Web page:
On Friday, Beijing finally cracked the whip down on cryptocurrencies after its central bank, the People’s Bank of China (PBOC), said that services offering trading, order matching, token issuance, and derivatives for virtual currencies were strictly prohibited in the country. According to PBOC, it is also illegal for overseas cryptocurrency exchanges to provide services in mainland China.
The news was unveiled through a Question and Answer (Q&A) published on the PBOC website,
Although this is not the first time that China has been tough on cryptocurrencies, it had never before prohibited activities involving cryptocurrencies in the country. It had opted to instead restrict financial institutions like banks from offering cryptocurrency services before cracking the whip down on crypto miners.
According to the translated version of the Q&A, the central bank said, “Overseas virtual currency exchanges that use the internet to offer services to domestic residents are also considered illegal financial activity,” and “Workers at foreign crypto exchanges will be investigated.”
Besides prohibiting any crypto-related activity, the central bank also said that it had stepped up its monitoring to track any crypto-related transactions and eradicate any speculative investing.
“Financial institutions and nonbank payment institutions cannot offer services to activities and operations related to virtual currencies,” the PBOC said.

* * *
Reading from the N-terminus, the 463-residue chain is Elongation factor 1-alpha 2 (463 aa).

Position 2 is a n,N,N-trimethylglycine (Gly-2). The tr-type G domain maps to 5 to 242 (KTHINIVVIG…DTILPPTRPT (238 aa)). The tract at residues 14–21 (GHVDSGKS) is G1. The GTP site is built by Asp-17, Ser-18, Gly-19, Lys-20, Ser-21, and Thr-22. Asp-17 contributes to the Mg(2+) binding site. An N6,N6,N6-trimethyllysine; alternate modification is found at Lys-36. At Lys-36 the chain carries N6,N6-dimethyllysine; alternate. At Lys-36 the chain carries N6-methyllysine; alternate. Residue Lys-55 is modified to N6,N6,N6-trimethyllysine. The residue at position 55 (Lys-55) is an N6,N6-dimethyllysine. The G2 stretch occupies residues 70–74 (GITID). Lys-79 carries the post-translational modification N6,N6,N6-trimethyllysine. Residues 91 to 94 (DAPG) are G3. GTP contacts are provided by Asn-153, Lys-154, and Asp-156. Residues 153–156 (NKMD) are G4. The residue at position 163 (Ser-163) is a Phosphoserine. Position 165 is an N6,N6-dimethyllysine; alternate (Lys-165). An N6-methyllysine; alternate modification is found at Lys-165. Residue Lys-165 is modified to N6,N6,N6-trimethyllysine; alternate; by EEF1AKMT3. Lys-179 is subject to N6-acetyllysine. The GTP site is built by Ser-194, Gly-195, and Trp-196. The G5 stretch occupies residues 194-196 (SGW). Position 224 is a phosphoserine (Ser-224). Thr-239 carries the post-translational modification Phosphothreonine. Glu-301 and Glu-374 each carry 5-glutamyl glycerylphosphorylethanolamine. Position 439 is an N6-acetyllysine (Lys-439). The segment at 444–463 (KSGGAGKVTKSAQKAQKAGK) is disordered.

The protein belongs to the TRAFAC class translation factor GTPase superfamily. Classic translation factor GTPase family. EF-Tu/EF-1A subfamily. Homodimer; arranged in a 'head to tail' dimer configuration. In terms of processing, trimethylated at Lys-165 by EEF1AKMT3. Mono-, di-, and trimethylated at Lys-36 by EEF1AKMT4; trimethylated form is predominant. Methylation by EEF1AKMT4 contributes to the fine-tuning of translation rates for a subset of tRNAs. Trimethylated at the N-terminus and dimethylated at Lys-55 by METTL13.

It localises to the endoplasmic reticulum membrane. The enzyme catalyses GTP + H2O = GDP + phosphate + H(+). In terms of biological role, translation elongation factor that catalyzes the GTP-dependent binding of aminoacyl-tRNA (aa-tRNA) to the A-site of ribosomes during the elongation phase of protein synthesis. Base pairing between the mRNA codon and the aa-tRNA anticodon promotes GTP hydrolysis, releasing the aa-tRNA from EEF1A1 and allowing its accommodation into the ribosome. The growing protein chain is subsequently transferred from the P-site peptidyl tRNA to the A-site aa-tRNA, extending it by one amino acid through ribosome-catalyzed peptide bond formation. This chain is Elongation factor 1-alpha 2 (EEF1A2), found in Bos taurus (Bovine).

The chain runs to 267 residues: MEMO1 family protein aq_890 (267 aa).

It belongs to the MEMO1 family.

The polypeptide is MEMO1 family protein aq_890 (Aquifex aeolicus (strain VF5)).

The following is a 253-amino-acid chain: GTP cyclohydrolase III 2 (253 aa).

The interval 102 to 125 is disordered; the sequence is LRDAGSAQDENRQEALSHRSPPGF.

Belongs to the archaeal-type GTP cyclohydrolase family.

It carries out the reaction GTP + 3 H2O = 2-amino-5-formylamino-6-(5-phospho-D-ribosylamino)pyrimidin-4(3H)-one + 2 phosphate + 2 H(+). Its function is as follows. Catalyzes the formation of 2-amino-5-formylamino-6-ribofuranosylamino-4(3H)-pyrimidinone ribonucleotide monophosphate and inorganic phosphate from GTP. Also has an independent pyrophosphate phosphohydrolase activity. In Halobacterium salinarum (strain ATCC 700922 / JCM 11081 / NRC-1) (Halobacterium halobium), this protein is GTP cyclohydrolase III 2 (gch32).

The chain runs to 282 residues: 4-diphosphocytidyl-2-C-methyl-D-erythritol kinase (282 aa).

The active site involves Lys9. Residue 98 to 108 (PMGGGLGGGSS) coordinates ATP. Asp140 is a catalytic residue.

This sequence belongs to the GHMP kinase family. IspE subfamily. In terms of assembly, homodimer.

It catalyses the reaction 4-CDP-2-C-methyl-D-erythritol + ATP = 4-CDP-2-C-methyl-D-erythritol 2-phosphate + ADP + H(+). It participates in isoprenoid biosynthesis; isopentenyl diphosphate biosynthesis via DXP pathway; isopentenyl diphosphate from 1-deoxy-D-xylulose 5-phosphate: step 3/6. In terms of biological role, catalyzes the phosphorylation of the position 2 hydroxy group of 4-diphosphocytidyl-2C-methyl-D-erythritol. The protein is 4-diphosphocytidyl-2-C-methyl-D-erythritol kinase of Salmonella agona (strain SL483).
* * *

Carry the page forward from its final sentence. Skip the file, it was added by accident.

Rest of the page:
Earlier this year, Beijing’s crackdown on cryptocurrency mining forced miners to close down their businesses and some relocated to other friendlier states like the United States where they reopened them.
Before the crackdown on cryptocurrency mining, Chinese crypto miners contributed to about 70% of mining activity within the crypto space and especially for Bitcoin. And so, the crackdown caused a slump in the prices of most cryptocurrencies including that of Bitcoin and Ethereum because of reduced processing power since miners are responsible for processing transactions.
Before that, PBOC had ordered banks and non-bank financial institutions to stop providing crypto-related services.
In July, a Beijing-based company had to shut down for allegedly facilitating cryptocurrency transactions through its software.
While most of the actions towards limiting the use of cryptocurrencies are viewed as an attempt to fulfill its climate target since it was the biggest carbon emitter and much of the carbon emissions were attributed to the mining activities.
However, it is still not very clear how cracking down on private cryptocurrencies would help since the PBOC is working on its digital currency, the digital Yuan, and China is still the leading contender for central bank-issued digital currencies around the world.
Effect On The Financial Markets
Immediately after the news broke, the price of Bitcoin (BTC) sunk by over 6% in 24 hours to trade at $41,882 and although it had slightly gone up by the time of writing, it was still about 4% down in the last 24 hours trading at $41,970.28.
Ethereum also took a dip dropping by about 9% to trade at $2,867.Besides cryptocurrencies themselves, stocks that have heavy exposure to cryptocurrencies also slumped during the mid-morning trading on NASDAQ. Coinbase for example took a 2% drop, Microstrategy dropped by 5%, and Riot Blockchain by around 6%.